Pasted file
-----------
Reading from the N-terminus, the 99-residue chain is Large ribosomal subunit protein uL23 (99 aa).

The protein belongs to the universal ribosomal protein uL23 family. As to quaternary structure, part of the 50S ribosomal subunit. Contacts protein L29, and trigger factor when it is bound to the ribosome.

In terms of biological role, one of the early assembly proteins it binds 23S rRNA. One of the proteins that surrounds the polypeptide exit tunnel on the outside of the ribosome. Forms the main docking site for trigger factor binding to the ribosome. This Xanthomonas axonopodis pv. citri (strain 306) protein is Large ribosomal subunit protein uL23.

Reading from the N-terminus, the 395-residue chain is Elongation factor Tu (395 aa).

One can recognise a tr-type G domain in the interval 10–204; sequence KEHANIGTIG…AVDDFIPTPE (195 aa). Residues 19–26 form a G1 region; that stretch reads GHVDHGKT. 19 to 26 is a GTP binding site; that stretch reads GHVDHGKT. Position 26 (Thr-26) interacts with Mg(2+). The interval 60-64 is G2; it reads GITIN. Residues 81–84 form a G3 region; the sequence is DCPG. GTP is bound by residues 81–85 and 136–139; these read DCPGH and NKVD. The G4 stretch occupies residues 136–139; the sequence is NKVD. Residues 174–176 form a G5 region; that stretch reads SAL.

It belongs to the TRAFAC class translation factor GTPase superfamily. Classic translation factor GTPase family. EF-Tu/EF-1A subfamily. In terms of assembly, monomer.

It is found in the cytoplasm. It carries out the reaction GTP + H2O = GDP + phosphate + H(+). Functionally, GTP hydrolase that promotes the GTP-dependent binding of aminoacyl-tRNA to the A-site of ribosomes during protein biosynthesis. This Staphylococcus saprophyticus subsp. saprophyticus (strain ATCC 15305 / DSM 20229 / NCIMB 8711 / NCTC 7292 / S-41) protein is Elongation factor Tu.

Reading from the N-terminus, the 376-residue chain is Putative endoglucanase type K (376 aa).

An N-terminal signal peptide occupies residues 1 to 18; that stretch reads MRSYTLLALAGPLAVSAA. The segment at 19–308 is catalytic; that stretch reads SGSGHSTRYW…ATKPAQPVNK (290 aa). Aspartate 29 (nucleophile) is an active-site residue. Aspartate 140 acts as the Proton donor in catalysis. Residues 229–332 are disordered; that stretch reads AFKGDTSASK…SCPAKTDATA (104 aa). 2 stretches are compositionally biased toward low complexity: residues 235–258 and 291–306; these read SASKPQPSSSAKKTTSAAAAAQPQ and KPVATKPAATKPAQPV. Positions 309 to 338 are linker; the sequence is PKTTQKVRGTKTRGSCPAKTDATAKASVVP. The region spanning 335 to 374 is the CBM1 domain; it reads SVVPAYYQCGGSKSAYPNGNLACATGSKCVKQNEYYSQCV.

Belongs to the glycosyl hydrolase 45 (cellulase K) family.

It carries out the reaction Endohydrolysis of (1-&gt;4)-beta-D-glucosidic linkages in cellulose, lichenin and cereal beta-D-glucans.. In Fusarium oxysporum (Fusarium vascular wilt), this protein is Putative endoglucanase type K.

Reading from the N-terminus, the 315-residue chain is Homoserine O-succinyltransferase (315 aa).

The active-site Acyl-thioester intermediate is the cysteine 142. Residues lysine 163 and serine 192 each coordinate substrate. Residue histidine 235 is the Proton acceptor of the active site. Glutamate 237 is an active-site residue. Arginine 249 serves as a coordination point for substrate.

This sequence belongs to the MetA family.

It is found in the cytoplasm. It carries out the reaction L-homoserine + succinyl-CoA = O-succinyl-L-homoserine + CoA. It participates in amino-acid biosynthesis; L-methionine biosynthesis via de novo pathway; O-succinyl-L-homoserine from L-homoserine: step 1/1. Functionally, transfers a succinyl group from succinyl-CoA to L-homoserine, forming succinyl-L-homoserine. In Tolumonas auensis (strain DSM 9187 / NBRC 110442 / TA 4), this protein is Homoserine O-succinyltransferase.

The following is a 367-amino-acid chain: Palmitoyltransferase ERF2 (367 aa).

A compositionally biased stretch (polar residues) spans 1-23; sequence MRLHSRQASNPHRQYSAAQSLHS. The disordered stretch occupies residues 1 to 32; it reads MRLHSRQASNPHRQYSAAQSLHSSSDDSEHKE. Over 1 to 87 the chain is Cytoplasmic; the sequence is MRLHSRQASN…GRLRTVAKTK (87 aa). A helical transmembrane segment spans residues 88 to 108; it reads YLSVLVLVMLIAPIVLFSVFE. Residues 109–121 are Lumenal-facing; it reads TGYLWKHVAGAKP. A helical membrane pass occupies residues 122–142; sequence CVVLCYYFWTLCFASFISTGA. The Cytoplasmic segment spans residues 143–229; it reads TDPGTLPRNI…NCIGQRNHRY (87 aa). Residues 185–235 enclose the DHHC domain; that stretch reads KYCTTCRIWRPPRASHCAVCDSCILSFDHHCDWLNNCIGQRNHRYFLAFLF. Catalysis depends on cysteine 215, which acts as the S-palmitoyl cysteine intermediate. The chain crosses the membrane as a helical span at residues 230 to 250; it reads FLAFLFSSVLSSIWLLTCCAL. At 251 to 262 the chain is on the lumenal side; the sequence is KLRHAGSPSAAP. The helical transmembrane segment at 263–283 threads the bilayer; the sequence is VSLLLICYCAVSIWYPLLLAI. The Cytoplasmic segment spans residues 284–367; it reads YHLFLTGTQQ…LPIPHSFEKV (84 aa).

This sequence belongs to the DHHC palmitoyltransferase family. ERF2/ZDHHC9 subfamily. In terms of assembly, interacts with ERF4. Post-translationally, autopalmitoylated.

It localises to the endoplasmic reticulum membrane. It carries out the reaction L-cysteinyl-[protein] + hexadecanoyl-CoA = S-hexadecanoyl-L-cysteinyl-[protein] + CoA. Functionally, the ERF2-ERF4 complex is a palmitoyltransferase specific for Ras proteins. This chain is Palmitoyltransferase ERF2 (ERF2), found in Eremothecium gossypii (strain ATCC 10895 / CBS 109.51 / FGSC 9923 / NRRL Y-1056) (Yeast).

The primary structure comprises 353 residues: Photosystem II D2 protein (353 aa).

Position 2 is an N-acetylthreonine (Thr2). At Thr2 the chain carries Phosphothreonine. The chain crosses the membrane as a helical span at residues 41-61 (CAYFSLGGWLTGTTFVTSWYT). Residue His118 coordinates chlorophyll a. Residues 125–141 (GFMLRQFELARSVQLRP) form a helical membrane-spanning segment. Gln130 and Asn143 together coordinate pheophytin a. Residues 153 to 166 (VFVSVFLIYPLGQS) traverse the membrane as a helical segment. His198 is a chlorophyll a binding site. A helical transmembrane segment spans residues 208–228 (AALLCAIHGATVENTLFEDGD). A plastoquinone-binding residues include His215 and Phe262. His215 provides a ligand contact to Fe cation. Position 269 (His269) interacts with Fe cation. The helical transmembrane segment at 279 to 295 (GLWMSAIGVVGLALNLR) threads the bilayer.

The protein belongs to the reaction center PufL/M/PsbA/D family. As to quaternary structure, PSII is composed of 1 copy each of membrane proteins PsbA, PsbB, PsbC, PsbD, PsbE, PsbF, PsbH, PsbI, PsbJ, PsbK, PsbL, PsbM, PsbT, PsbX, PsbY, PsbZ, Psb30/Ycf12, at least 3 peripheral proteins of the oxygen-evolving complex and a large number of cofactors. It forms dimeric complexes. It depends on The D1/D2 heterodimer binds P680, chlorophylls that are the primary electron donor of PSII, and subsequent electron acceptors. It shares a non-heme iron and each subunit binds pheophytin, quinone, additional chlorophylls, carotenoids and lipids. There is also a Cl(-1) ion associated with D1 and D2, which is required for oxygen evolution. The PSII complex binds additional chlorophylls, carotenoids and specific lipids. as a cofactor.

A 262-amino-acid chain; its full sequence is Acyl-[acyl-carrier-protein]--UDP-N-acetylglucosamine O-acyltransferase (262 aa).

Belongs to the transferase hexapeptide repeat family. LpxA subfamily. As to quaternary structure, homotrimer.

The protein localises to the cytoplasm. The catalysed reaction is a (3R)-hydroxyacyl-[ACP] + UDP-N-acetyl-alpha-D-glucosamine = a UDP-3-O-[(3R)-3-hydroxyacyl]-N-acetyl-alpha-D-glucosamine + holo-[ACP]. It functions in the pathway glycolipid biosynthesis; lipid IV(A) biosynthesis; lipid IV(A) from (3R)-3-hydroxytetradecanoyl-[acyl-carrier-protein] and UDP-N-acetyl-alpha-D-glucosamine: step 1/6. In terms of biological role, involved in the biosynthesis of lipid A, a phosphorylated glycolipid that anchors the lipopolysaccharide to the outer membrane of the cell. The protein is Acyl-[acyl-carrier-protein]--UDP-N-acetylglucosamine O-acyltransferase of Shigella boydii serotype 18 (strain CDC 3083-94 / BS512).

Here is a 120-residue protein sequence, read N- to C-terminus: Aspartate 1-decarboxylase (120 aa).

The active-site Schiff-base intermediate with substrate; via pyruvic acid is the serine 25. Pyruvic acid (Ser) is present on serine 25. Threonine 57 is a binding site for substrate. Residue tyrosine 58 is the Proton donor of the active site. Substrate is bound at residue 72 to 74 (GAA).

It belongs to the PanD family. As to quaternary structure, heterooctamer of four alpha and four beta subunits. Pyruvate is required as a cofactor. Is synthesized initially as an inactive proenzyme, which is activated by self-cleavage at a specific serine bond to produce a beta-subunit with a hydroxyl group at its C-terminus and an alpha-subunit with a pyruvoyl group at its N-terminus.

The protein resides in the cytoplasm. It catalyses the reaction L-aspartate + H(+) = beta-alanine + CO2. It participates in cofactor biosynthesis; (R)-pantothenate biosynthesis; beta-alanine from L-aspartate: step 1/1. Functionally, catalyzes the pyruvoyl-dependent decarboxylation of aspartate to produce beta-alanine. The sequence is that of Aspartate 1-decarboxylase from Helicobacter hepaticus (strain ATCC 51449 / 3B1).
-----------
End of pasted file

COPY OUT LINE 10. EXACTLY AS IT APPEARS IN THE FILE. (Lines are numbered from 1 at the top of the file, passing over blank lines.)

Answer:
Belongs to the glycosyl hydrolase 45 (cellulase K) family.